"She was a force of nature"
Cynthia Woods Mitchell is remembered as a visionary optimist
Cynthia Woods Mitchell, who helped her husband, George, transform the Houston area with visionary ideas and projects, died at home early Sunday morning after a long battle with Alzheimer's disease. She was 87.
The couple created The Woodlands planned community north of Houston as a pedestrian-friendly place, with the outdoor Cynthia Woods Mitchell Pavilion that draws top performing acts. And they almost singlehandedly revitalized Galveston by preserving many of the island's historic structures and reviving such tourist-friendly events as Mardi Gras.
"Like her husband and partner, she was a visionary who transformed her community while she nurtured her family," said Dr. Larry Kaiser, president of The University of Texas Health Science Center, where the George P. and Cynthia Mitchell Center for Research in Alzheimer's Disease and Brain Related Disorders was established. "She brought a sense of optimism as well as common sense and business acumen to the most daunting projects and in all that she did, she defined womanly grace.”
Born in New York, she was raised by a single mother and extended family during the Great Depression. She came to Houston with her twin sister in 1939 to study at the University of Houston. On Thanksgiving, 1941, while traveling by train from College Station to Houston, she met the love of her life and partner for the next six decades. In 1943, they were married by an Army chaplain in a double wedding with her sister and brother-in-law.
Even with 10 children, Cynthia found time to volunteer with Trinity Episcopal Church, Texas Children's Hospital, and as a leader of multiple troops of Girl Scouts and Brownies, Boy Scouts and Cub Scouts — often at the same time — and served on the board of the Houston Girl Scouts. She started United Way neighborhood drives and a futuristic household recycling program long before conservation entered the public conciousness. She later joined the board of the World Wildlife Fund, underwrote art exhibits focused on endangered species at Houston’s Museum of Natural History and was sole underwriter for Margaret Mee’s exhibition of her research in the Brazilian Amazon Rainforest.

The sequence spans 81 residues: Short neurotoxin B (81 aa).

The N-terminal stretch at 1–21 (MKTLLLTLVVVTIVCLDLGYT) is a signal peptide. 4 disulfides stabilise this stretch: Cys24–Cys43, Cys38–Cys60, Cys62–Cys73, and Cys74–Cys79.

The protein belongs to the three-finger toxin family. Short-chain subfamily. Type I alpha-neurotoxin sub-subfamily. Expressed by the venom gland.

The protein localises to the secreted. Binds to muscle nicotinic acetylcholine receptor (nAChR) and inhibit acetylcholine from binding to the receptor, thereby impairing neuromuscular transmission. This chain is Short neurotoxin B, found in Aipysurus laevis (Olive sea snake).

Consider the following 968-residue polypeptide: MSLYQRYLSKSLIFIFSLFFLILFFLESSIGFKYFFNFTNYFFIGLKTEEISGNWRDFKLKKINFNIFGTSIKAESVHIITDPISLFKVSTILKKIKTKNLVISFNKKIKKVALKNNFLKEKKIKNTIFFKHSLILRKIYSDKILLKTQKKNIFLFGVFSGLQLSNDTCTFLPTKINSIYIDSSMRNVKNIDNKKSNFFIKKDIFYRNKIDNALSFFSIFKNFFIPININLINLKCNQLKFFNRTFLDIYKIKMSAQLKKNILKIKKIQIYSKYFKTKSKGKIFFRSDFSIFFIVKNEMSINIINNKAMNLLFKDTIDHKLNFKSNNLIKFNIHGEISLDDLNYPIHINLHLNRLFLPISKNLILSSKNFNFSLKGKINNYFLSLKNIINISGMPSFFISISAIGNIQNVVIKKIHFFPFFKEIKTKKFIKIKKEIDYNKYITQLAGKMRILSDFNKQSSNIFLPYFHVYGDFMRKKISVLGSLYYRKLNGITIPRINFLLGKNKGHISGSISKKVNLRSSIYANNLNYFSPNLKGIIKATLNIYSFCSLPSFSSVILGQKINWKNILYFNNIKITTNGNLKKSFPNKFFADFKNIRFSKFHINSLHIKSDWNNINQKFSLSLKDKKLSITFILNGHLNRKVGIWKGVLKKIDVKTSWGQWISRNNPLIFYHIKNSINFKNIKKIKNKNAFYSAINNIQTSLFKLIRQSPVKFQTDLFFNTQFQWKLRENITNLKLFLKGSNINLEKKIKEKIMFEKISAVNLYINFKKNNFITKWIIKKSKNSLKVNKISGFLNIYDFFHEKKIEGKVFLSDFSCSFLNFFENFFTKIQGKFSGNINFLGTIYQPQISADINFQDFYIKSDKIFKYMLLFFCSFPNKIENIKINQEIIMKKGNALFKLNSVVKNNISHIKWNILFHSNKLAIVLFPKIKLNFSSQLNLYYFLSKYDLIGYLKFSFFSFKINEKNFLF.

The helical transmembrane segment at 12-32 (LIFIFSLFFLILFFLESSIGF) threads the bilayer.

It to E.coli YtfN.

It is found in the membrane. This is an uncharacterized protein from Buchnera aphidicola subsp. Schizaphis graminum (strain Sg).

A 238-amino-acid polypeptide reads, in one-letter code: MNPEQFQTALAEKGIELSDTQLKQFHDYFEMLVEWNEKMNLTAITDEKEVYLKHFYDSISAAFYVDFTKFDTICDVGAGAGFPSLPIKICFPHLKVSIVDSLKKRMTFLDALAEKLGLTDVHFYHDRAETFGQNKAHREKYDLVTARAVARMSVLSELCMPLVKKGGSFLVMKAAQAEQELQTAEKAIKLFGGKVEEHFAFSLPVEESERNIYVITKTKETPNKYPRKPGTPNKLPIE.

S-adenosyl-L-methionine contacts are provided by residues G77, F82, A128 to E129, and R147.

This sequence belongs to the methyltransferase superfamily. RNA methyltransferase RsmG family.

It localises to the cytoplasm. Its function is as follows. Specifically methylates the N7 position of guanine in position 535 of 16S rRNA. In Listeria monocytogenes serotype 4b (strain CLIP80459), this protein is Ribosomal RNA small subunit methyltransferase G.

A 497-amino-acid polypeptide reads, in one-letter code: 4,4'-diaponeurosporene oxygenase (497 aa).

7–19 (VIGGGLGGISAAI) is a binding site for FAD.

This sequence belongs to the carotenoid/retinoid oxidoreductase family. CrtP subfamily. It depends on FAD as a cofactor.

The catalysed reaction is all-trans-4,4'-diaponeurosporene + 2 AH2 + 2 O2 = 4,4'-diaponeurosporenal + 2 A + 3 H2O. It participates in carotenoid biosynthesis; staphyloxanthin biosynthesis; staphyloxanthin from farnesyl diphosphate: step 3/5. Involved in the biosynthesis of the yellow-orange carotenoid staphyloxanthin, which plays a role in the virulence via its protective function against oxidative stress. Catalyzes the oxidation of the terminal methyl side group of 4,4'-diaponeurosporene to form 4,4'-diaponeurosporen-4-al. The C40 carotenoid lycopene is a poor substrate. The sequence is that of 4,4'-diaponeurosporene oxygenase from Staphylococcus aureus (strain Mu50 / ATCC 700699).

She served on the board of the National Trust for Historic Preservation, where she and her husband endowed the Cynthia Woods Mitchell Fund for Historic Interiors. A major arts supporter, she underwrote a Distinguished Authors program at the University of Houston and co-chaired the Texas Festival at the Kennedy Center for the Performing Arts in Washington, D.C.
Encouraging young people in the arts, she supported the University of Houston’s Texas Music Festival, which draws the best music students across the country and features the Cynthia Woods Mitchell Young Artists Competition. In 2003, the Cynthia Woods Mitchell Center for the Arts was created as a place for artistic collaboration at the University of Houston, cultivating interdisciplinary relationships in the performing, visual, and literary arts.
In 1976, the Mitchells' long love affair with historic Galveston began when they purchased the T. Jefferson League Building and restored it. In 1979, it opened as The Wentletrap Restaurant. Cynthia commissioned legendary Texas architect O’Neil Ford to create the space. Interestingly enough, Ford was the architect she had selected many years earlier to design the first home for their growing young family. The Mitchells bought and restored 16 other historic Galveston buildings, including the Leon and H. Blum Building, which became the luxury Tremont House hotel, and the famed beachfront Galvez Hotel. In 1984, they added a luxury destination to the Seawall with the San Luis Hotel and created the Harbor House on Pier 21.
“Mrs. Mitchell brought style and sophistication to all the family’s work to preserve historic Galveston," said Dwayne Johnson, executive director of the Galveston Historical Foundation. "That’s a gift that Galvestonians will always treasure and enjoy.”
A memorial service is planned for Jan. 4 at 2 p.m. at Trinity Episcopal Church in Galveston, followed by a reception at the Tremont House.